Will Kymlicka. Finding Our Way: Rethinking Ethnocultural Relations in Canada. Toronto: Oxford University Press, 1998, pp. 220, $25.95 paper.

For those who have followed the debate on multiculturalism, there will be few surprises in this book. Kymlicka has built his professional career on analyzing the multicultural character of Canada, and this slim tome represents his latest attempt to reach a larger audience, such as policymakers and those who want a brief but clear essay on the subject matter. And while Kymlicka is able to deliver, he packs away the academic theory in an extensive bibliography. Thus, the reader who wants more detail or justification for some of his arguments will have to dig it out of the vast literature identified in the footnotes. Yet the importance of this book is not diminished. Kymlicka brings it all together and provides a clear explanation of what multiculturalism is, what its goals and objectives are, and what major objections Canadians have to the policy.

This book is an insightful analysis of the arguments both pro and con, and Kymlicka’s urbane reflection illustrates the dilemmas that undermine Canada’s federation. He tries to present a healthy solution to the politics of Canada and the issues of separation.

Part two finds Kymlicka wading into the “national minority” debate and the quest of Quebec separatists and Aboriginals for “national” status. Kymlicka argues that there are two forms of nationalism: the territorial/symmetrical model espoused by English Canada and the multination/asymmetrical model favored by Quebec separatists and Aboriginals. But Kymlicka fails to take into consideration two important factors. First, not all Quebecers (two-thirds) want a multinational/asymmetrical model of nationalism and second, the multination/asymmetrical model is not an end in itself but a means to an end. Quebec national minority members want a nation – plain and simple – and anything short of that will simply not suffice! I realize this makes the picture more complex and adds another level of factors which need to be taken into account when analyzing the position taken by minority nationalists, but I believe it is necessary if a complete analysis is to be undertaken.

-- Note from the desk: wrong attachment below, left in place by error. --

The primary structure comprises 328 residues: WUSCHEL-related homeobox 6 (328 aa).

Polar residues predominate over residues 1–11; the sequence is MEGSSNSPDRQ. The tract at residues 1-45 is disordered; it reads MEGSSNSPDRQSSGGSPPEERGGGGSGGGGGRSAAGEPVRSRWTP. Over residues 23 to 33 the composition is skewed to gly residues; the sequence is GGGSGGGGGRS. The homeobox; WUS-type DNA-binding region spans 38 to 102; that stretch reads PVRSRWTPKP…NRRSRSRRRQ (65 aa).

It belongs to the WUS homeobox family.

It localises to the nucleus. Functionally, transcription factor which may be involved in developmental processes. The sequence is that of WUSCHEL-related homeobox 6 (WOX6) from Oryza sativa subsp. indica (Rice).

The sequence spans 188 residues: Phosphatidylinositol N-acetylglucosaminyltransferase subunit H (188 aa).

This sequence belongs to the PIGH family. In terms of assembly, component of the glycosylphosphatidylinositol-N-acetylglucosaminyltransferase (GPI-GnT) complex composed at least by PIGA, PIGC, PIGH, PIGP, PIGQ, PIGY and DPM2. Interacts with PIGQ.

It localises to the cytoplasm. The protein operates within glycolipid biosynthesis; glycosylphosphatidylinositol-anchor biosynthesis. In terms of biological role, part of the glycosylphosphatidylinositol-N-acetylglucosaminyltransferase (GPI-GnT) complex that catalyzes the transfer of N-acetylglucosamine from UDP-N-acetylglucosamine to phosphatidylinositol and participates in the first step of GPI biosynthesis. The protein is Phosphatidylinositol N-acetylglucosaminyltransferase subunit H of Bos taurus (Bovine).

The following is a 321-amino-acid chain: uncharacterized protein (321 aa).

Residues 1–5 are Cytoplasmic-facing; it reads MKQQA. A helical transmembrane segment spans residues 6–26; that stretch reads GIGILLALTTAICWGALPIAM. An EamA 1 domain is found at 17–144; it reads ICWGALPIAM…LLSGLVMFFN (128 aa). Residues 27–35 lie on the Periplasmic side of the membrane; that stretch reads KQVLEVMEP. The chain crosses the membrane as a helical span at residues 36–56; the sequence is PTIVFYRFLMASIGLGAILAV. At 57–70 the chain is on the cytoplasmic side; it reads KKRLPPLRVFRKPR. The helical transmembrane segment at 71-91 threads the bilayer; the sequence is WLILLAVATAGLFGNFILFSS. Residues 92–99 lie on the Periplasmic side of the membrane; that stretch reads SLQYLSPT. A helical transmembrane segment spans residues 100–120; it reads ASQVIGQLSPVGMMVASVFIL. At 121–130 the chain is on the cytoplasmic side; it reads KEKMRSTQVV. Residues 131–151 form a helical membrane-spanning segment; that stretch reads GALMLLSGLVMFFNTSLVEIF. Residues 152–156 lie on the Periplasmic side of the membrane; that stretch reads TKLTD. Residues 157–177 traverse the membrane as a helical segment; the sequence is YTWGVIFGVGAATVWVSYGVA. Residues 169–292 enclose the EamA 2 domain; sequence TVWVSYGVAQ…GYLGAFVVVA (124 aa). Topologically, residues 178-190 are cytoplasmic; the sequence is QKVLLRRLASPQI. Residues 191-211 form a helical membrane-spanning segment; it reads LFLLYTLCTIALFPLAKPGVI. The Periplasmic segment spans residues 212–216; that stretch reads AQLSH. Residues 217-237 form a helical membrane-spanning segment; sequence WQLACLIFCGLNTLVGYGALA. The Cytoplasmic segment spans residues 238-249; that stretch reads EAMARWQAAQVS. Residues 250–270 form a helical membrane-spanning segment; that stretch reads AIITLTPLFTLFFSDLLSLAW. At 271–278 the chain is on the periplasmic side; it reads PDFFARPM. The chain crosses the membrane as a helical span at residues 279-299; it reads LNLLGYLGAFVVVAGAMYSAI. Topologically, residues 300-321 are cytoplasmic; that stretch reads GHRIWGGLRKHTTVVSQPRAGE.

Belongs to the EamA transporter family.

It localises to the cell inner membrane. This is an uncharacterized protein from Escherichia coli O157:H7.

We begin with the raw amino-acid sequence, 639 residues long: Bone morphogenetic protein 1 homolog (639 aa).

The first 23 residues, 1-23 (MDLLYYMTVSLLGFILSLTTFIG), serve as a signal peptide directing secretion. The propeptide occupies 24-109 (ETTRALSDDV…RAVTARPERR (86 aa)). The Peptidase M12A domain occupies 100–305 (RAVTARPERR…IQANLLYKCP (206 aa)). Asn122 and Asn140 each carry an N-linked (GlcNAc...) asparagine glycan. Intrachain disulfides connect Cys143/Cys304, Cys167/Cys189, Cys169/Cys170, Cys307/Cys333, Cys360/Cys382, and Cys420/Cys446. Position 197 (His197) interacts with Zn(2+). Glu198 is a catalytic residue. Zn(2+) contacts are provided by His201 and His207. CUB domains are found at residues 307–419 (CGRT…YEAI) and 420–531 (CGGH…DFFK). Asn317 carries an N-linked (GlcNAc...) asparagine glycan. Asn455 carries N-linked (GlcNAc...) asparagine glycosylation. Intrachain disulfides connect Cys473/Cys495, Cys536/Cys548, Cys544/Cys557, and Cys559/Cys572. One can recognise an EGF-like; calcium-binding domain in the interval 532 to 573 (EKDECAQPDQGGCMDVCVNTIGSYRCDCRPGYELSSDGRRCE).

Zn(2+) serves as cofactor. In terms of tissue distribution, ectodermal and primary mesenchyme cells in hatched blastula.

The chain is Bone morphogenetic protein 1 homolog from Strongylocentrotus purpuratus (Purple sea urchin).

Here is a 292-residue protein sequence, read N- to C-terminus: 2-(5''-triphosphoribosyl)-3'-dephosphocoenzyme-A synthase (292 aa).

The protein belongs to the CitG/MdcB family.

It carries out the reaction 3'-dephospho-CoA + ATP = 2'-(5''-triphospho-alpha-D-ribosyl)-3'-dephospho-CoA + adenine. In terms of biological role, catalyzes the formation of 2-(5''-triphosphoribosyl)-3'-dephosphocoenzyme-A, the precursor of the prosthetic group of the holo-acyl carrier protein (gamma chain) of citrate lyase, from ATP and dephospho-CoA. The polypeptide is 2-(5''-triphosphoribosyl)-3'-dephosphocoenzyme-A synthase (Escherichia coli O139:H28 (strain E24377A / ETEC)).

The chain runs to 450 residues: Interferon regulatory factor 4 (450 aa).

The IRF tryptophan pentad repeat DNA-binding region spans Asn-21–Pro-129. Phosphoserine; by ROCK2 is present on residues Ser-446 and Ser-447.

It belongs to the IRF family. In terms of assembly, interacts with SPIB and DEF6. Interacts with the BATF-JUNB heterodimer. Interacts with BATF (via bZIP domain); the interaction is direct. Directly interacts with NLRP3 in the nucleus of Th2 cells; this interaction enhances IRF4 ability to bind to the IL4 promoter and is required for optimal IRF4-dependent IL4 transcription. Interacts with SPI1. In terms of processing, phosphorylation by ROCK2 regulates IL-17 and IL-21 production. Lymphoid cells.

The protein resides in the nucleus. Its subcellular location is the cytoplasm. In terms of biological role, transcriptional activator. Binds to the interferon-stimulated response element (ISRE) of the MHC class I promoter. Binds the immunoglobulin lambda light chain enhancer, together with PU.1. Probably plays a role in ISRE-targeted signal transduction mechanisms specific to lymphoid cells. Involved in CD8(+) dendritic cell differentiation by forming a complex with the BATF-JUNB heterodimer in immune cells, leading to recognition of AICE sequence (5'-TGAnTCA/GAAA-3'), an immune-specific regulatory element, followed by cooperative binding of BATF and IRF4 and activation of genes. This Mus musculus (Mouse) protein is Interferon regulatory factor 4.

Moreover, we quickly discover that devolution as first espoused by nationalist minorities (the process asymmetry) was to be limited and specific. However, as we have found out, decentralization can acquire a momentum of its own and is difficult to stop. The author might have identified some alternatives to his solution. For example, it might prove to be useful if some modified use of proportional representation were to be implemented. But no, the separatists want their own nation.

Hopefully separatists, at the next referendum, will be up front and clear to the electorate that this is the goal they wish to achieve. If Quebecers prefer this outcome then I believe English Canadians will accede to their wishes, but the statement on the ballot is going to have to be clear and unambiguous. Moreover, there has to be some guarantee that the separatists will not force their views on other minorities, e.g., Aboriginal people, as they argued English-Canada did with them!

The intellectual debate on multiculturalism has for some time consisted of ideological positions for which the assumptions and data have long been ignored. The debate – partie pris – has become sheltered and without substance as we enter the third decade of multiculturalism. Will Kymlicka’s honest and thoughtful narrative, clearly written through a long distance lens, addresses issues on the minds of many Canadians. It’s a book scholars, students and lay persons will find informative, theoretically and practically useful, and in the end, a pleasure to read.

James Frideres
University of Calgary

March 1999
© CJS Online

back to reviews index